Most of us know the seven musical notes: do, re, mi, f, sun, the, yes, which respond to each of the tones of the musical scale, thus occupying a specific space on the staff.
However, the tone is not enough to tell the musician how to execute a note. The artist must also know how long to touch it. For this there are symbols called musical or rhythmic figures.
A musical figure is a musical symbol that represents the length of a given note. In Music they are also known as rhythmic figures or positive values. In this sense, the Musical Academy currently recognizes seven musical figures, which are classified according to the time each of them.
First is the round, represented by a round note. She lasts four times, her location on the staff indicates which tone should be played for four strokes. The round is followed in duration of time by the white, represented by an empty core and a stem. The white lasts two times, its location on the staff also tells us what tone should be executed for two times.
Next, we find the black one, the value of which constitutes a time, that is, its appearance on the staff indicates which note should be played for only a while. Then we find the bracket, whose time refers to half time.
We also have the semi-cork, equivalent to a quarter of an amount of time. Although they are almost not used today, within the musical or rhythmic figures we find the fuse, whose value is one-eighth of a time. After this, there is the semifusa, which has a time of a sixteenth of time.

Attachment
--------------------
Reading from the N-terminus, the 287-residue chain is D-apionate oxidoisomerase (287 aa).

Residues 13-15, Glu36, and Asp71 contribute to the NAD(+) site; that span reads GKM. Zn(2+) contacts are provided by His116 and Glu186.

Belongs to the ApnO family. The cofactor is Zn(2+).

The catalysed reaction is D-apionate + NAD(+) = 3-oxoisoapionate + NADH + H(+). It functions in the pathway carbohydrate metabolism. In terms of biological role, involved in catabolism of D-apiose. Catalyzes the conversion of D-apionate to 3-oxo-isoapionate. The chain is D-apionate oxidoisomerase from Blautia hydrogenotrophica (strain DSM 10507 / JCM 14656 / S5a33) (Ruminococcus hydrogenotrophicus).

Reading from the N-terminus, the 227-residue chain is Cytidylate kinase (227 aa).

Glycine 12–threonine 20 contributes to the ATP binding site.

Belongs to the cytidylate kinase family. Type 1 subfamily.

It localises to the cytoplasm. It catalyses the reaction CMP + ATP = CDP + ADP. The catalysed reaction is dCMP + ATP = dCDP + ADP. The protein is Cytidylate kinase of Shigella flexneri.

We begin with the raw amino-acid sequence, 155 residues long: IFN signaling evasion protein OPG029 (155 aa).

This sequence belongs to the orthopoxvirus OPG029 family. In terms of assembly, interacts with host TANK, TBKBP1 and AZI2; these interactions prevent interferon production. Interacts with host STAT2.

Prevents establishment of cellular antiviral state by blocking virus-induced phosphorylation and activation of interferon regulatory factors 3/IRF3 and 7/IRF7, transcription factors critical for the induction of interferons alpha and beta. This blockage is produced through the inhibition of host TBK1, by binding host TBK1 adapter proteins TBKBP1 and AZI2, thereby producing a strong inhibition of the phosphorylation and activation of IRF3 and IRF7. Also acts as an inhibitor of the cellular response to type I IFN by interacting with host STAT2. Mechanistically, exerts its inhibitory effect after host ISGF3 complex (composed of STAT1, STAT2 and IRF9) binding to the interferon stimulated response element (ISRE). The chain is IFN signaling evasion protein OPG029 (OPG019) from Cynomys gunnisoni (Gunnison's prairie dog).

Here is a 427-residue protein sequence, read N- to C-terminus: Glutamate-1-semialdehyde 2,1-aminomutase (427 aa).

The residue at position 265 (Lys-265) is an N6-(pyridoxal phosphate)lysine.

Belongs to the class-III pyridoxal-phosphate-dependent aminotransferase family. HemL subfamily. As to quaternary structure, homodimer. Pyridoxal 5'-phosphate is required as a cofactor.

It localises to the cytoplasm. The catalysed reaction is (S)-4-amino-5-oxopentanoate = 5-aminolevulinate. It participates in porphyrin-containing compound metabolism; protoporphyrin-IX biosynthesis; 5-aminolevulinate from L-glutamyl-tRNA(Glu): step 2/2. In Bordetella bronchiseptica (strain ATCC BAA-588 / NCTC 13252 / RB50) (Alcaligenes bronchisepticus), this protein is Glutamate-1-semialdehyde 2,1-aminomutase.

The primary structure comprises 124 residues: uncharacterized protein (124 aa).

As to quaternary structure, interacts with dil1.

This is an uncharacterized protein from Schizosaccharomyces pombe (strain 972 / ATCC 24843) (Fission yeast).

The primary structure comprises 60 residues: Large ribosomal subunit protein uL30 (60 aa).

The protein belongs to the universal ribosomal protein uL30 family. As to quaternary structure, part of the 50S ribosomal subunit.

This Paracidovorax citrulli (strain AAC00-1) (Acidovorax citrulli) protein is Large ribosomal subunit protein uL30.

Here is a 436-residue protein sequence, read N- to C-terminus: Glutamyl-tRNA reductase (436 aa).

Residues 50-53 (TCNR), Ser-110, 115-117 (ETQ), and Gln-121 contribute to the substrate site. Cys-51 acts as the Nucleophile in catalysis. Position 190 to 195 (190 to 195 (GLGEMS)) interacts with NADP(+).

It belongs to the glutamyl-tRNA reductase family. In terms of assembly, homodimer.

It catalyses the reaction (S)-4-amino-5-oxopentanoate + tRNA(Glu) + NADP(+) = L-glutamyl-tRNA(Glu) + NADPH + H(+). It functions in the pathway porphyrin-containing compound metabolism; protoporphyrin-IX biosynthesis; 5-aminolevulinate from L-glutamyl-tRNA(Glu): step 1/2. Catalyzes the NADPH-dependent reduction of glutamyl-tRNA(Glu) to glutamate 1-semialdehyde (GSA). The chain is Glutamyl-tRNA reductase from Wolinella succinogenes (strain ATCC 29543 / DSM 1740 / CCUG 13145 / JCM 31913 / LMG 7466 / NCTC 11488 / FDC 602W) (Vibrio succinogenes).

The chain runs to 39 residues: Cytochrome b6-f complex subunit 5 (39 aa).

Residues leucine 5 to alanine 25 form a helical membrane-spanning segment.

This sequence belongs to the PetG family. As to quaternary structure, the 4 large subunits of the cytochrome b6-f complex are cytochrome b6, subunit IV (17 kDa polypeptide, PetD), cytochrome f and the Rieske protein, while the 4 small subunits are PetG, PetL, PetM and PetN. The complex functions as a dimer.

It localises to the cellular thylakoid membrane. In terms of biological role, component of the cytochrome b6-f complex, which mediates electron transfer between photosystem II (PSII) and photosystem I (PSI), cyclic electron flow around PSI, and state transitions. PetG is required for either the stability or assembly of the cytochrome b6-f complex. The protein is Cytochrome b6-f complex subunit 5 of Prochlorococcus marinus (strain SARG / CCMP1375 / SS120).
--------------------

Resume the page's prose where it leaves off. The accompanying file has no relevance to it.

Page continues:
As we see each note has half the time of the previous one. In short, counting from the round, we will have that the musical figures are ordered by their times as follows:
Similarly, there are other musical symbols that indicate the length of a note, such as the dot, represented by a dot that is added next to the note, in the same space that the note occupies on the staff.
Its appearance indicates the increase in the equivalent value of half the time of the accompanying note. For example,a black one accompanied by a dot will last for a time and part of the time. Thus, a white with a toe would equal a total of three times.
Likewise, there is also the double dot, which consists of two horizontal points, which accompany a specific note, occupying the same space as this on the staff. Its value is calculated as follows: the first point adds half its time to the note, while the second point increases half the time that the first point had increased.
Thus a round with double tip will have a time of seven: four strokes of the round, two times for the first point (which would equal a white one) and a time for the second point (which would equal the second point).
Likewise each of these figures have their corresponding musical silence, which has the same time of the musical figure to which it is linked, as well as its own symbol, which placed in a specific position on the staff will indicate where and by how much time to make a silence in the execution of the melody.
Image source: wikipedia.org; arriazapromusica-santamaria.com
Phoneia.com (August 22, 2019). Examples of musical figures. Recovered from https://phoneia.com/en/curiosities/examples-of-musical-figures/